LINCOLN — Nebraska’s state-run institution for female juvenile offenders spiraled downhill rapidly.
Two years ago, state officials were crowing about the Youth Rehabilitation and Treatment Center-Geneva earning a perfect score on an American Correctional Association accreditation audit.
It got top marks in the August 2017 audit for physical plant, safety and security, youth care, rehabilitation and education programs, staff training and more.
This August, officials removed all the girls from the center amid reports of buildings with holes in the walls, exposed wiring and malfunctioning fire locks, along with staff shortages so severe the girls could not go outside regularly, and programming so inadequate they spent hours watching television and playing cards.
“It’s like night and day,” said Scott Gregory, comparing the recent reports to the place he knew as principal of the Geneva center’s high school until 2016.
The Geneva center serves girls ages 14 through 18 who are sent there by the courts for breaking the law. It has a capacity of 82 girls but has held far fewer in recent years, after new state laws limited judges from sending girls who have not been through less restrictive treatment.
The center has an accredited high school, and is one of the largest employers in the southeast Nebraska community where it has been since 1892.
In the wake of the girls’ removal on Monday, state officials and others have had trouble pinpointing the cause of the decline.
Dannette Smith, chief executive officer of the Department of Health and Human Services, called the situation a “perfect storm,” in which several factors converged and fed upon each other. Among them:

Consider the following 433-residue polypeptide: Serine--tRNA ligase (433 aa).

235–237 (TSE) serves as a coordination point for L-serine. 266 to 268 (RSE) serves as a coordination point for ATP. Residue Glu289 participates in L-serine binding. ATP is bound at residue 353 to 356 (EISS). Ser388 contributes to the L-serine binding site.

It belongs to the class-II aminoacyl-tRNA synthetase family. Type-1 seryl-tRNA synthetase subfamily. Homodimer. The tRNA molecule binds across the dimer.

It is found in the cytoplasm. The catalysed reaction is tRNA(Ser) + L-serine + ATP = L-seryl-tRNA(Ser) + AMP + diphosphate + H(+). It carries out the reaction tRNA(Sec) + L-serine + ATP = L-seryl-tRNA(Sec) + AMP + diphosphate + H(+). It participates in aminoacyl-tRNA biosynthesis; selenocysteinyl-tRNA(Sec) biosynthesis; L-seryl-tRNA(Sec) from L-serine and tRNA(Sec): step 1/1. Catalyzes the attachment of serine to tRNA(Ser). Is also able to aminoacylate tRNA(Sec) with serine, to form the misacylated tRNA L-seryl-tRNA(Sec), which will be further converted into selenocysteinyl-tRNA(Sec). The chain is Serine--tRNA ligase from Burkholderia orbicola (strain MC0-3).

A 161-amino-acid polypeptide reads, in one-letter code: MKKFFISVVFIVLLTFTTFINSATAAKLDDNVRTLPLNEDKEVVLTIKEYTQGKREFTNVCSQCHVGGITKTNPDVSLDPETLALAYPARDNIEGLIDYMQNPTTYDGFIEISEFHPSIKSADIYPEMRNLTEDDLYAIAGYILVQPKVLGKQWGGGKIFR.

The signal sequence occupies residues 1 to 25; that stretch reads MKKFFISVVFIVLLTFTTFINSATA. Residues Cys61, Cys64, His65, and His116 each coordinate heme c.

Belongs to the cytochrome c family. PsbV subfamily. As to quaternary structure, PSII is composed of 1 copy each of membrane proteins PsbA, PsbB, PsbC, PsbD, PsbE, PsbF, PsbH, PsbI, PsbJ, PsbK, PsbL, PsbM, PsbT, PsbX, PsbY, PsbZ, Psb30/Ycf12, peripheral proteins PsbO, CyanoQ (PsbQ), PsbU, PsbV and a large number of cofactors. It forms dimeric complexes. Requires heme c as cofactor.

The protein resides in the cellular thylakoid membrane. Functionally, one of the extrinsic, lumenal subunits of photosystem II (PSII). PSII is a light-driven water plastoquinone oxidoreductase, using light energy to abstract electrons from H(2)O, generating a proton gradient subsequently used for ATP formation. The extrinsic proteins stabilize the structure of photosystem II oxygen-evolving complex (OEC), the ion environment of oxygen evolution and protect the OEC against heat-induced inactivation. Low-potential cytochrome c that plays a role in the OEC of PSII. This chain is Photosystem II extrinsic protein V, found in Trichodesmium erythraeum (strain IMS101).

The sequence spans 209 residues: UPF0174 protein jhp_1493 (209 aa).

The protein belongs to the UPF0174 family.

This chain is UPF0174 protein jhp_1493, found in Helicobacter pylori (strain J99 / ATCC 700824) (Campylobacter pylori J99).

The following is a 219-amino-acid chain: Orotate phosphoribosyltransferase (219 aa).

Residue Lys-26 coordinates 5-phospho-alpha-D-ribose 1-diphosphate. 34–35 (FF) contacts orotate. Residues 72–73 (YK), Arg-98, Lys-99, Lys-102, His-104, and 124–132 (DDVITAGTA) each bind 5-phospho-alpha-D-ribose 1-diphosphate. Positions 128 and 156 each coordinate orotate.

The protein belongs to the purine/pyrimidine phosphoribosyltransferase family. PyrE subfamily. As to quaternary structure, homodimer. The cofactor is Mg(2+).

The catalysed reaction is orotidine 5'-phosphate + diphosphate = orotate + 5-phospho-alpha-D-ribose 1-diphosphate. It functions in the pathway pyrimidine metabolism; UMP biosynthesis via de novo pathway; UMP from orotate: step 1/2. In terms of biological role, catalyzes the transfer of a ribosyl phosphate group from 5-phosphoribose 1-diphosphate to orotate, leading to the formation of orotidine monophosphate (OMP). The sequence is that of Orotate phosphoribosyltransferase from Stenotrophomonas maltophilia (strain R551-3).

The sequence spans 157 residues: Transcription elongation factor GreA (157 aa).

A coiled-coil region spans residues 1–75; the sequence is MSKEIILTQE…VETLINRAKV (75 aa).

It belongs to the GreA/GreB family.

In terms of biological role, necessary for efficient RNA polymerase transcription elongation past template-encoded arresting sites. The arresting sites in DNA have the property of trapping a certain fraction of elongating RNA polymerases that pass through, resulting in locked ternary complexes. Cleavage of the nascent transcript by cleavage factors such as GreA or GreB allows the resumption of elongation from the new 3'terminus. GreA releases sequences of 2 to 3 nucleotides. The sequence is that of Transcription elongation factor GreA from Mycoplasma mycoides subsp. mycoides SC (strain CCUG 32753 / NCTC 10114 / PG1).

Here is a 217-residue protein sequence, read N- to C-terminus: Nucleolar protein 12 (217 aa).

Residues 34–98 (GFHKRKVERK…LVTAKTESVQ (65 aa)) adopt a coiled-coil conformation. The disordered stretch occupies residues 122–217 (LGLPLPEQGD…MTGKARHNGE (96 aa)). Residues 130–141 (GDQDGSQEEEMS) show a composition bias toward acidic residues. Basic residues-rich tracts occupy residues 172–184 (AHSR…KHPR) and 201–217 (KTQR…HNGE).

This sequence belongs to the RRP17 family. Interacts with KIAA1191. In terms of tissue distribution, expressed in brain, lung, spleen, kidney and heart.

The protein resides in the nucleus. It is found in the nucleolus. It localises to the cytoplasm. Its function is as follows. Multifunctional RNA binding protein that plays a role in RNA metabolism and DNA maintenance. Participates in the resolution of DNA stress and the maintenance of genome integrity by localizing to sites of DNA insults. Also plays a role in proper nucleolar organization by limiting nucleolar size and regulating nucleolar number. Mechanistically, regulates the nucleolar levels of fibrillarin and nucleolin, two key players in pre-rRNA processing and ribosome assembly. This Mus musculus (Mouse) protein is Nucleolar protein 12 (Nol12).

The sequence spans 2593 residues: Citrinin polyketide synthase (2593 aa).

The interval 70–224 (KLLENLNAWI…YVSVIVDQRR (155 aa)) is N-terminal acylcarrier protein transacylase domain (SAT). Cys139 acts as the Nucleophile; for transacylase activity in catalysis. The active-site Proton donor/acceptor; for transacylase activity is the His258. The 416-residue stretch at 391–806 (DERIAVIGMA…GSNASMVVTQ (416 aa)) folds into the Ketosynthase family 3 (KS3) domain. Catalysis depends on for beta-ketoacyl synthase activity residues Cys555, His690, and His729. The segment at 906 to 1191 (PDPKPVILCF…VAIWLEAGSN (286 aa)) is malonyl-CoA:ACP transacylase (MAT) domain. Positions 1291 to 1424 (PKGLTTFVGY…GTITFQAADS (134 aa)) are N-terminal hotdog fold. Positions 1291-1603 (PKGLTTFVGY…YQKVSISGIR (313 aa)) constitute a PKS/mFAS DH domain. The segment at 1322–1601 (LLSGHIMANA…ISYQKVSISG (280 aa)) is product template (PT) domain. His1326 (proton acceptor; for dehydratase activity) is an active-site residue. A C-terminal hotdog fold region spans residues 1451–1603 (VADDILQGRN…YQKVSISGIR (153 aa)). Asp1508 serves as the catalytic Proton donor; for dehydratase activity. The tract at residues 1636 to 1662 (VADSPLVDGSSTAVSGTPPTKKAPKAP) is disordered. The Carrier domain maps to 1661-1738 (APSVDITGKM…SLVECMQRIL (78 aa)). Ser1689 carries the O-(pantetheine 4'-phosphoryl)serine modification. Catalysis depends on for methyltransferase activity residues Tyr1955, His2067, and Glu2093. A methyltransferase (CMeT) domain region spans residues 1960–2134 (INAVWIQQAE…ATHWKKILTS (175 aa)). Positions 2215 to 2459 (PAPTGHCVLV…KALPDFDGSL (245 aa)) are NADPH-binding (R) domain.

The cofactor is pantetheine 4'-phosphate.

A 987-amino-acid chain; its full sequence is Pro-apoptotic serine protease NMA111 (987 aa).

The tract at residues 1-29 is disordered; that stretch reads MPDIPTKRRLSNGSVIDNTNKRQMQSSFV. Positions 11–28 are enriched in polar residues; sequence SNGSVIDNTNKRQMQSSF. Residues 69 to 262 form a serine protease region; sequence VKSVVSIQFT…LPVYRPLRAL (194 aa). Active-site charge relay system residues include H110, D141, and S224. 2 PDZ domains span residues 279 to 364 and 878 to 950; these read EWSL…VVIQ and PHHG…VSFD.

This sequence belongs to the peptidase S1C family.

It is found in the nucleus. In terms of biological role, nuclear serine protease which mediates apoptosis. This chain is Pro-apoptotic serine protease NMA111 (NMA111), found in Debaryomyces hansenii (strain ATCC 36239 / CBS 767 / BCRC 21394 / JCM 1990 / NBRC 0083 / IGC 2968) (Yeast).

Smith said the teens sent to Geneva are coming in with more significant behavioral and mental health issues than in the past. That has contributed to an increase in assaults on staff and other youths and to destruction within the buildings.
“The young ladies we’re serving are vastly different,” Smith said.
That assessment is shared by Frank Heinisch, a Geneva attorney and member of the center’s Community Advisory Board. He has eaten lunch with the girls once a month for about 35 years. But he said he missed a couple lunches this spring because officials closed the cafeteria after incidents among the girls.
But Gregory said the center has dealt with difficult girls in the past. He said strong programming and continued training helped staff work with those girls, while maintenance staff quickly repaired any damage they caused. “The place I left was more than capable of taking care of them,” he said.
Like most other state institutions, the Geneva center has had increasing difficulty hiring and keeping staff. Smith said the problem is a limited labor pool, because the center is in a rural community, and several long-term employees are retiring.
The resulting shortages put more stress on remaining employees, forcing them to work overtime hours, which makes it harder in turn to keep them on the job. State Sen. Sara Howard of Omaha, the Health and Human Services Committee chairwoman, said she met an employee who worked four 16-hour days one week.
Geneva Mayor Eric Kamler disagreed that the community is too small and said that finding people to work what are good state jobs had not been a problem previously. He said the center draws employees from the region, not just Geneva.
Howard said a pair of decisions that reduced support for staff contributed to the problems. One was the elimination of cottage supervisors. Those supervisors were available to help other employees and could get to know the girls and the staff. Last year, however, those supervisor jobs were made into floating positions.
Smith, who became CEO at the end of February, said she did not know why the change had been made. She said she reinstituted the cottage supervisors two weeks ago at the suggestion of staff.